Surgeons in a hurry don't follow guidelines for "time outs" that assure everyone that they are operating on the right patient, the right body part, or even remembering to pull all the instruments and objects out of a patient when they are finished.

Pharmacists, under pressure from their pharmacy owners to prepare and dispense (sell) more drugs faster, hire inexperienced "technicians" who get a brief training period before they are turned loose to fill prescriptions.

More pharmacy mistakes are made.

Doctors, needing to maximize their patient loads, as mentioned above, make more mistakes during appointments. Further, they jot down drug names on a prescription pad in a hurry -- leading to possible further mistakes.

Hospital personnel are in a hurry to make rounds, or dispense drugs. So, they don't ​take the time to wash their hands, thereby passing on more and more infections to patients.

4. Lack of Preventive Services

The lack of time also inhibits the former ability of doctors to help their patients stop smoking, or lose weight, or keep their blood pressure down (unless of course that can be done with a silver-bullet drug.)

Chronic diseases and conditions account for seven of 10 deaths among Americans each year, according to the CDC (Centers for Disease Control.) Cardiovascular problems, diabetes, arthritis, and chronic cancers affect 25 million Americans and cost us trillions of dollars each year. Preventive medicine could cut those figures dramatically.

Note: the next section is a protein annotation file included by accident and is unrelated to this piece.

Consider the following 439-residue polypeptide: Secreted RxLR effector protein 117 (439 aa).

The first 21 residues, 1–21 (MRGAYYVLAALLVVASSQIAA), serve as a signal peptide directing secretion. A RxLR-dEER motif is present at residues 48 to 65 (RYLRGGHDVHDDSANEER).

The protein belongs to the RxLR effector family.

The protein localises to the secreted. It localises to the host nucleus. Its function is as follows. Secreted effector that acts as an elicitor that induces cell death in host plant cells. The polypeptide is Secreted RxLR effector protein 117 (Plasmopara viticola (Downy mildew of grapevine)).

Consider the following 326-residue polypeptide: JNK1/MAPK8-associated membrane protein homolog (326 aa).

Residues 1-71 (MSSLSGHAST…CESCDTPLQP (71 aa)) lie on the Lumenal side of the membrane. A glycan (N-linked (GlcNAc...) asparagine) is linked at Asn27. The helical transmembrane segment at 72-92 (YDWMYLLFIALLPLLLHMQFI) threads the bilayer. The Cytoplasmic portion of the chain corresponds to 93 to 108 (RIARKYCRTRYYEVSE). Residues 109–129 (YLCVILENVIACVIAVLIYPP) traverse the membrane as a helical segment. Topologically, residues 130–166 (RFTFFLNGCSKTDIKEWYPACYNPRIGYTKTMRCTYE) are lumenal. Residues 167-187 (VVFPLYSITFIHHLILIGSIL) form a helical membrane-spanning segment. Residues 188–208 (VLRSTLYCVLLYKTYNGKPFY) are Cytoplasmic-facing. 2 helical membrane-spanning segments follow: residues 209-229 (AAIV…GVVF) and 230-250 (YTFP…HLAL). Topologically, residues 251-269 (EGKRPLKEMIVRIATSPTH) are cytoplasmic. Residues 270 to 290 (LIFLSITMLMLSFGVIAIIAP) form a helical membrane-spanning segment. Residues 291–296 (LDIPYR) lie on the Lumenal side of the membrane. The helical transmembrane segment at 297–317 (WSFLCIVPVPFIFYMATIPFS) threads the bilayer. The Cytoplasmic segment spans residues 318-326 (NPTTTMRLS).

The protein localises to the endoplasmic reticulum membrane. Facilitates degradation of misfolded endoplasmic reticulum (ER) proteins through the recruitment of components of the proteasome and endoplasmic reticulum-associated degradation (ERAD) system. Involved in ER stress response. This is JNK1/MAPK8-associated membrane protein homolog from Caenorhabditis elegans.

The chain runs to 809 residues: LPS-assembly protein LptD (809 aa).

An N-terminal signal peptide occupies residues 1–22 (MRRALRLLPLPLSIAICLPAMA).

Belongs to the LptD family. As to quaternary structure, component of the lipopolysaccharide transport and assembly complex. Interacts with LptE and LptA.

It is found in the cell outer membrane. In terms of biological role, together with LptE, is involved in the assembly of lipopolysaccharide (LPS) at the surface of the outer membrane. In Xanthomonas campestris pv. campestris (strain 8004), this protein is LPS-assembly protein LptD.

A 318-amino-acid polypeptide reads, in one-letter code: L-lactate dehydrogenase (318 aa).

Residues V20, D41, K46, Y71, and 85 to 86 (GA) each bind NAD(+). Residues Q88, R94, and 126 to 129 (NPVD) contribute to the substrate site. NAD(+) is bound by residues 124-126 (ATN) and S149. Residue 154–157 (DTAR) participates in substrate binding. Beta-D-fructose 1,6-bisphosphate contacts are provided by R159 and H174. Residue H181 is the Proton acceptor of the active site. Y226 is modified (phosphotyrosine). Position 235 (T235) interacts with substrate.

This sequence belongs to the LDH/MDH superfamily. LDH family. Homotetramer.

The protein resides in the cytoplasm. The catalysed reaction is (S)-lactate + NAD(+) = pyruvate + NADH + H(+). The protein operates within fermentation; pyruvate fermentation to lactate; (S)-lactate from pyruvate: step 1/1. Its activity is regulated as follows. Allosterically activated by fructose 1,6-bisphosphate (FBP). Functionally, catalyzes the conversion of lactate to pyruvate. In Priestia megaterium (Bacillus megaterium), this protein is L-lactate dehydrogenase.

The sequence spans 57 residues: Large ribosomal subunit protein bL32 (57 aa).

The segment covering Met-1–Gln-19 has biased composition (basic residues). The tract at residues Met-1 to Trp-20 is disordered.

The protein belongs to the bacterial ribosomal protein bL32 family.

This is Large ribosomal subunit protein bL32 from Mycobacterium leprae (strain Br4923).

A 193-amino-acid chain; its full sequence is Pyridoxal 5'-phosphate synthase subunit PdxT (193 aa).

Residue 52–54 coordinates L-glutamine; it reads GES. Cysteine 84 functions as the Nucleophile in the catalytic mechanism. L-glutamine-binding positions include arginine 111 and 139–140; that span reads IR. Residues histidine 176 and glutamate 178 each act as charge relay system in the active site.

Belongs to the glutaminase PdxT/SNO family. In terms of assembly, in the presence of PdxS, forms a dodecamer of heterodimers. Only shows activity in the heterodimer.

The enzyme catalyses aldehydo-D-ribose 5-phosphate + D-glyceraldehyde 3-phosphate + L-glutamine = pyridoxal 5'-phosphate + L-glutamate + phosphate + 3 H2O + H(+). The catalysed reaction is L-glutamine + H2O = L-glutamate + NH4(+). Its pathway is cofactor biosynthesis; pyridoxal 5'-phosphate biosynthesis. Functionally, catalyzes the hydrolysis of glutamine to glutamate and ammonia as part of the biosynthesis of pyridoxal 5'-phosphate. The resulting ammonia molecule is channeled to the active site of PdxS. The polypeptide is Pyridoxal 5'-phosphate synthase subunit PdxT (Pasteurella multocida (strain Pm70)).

Further, patients can't afford to see their doctors for things like flu shots or basic preventive care either because the doctor has no way to be reimbursed by insurance, or because a primary care doctor has no time in her day to see preventive care patients. Self-pay patients just don't spend the money on prevention.

Many preventive services are required to be covered at no cost in health plans under the Affordable Care Act of 2010, and all Americans are required to have health insurance or face a penalty.

5. Too Few Primary Care Providers

Because of the way reimbursements work, the primary care physician, who should be a triage level of care or a gatekeeper to additional care, is becoming a rare breed. Estimates in 2008 say that the United States lacks 14,000 primary care doctors, and the problem is especially acute in rural areas.

Medical schools report that when it comes time for their students to commit to specialties for residencies, only 2% of students choose primary care areas to specialize in.

This dearth of primary care providers means that it's difficult to get appointments for basic needs and that those with specialized needs are simply skipping this step and going straight to specialists. If they choose the right type of specialist, they may get the help they need. But too many patients choose the wrong type of specialist. So, they may be misdiagnosed, undiagnosed, or must pay a second time to see a new, different type of specialist.

The Bottom Line — Reasons the American Healthcare System Needs Reform

The bottom line to these problems and others is that Americans are not getting the effective health care they need, at the time they need it, at a cost that is affordable.

Thus the call for healthcare reform, in all aspects of what a good, reliable, effective healthcare system should be. With the passage of the Affordable Care Act of 2010, only some of these issues were addressed. Future modifications and reforms will be needed to solve all of these problems and new ones that will arise.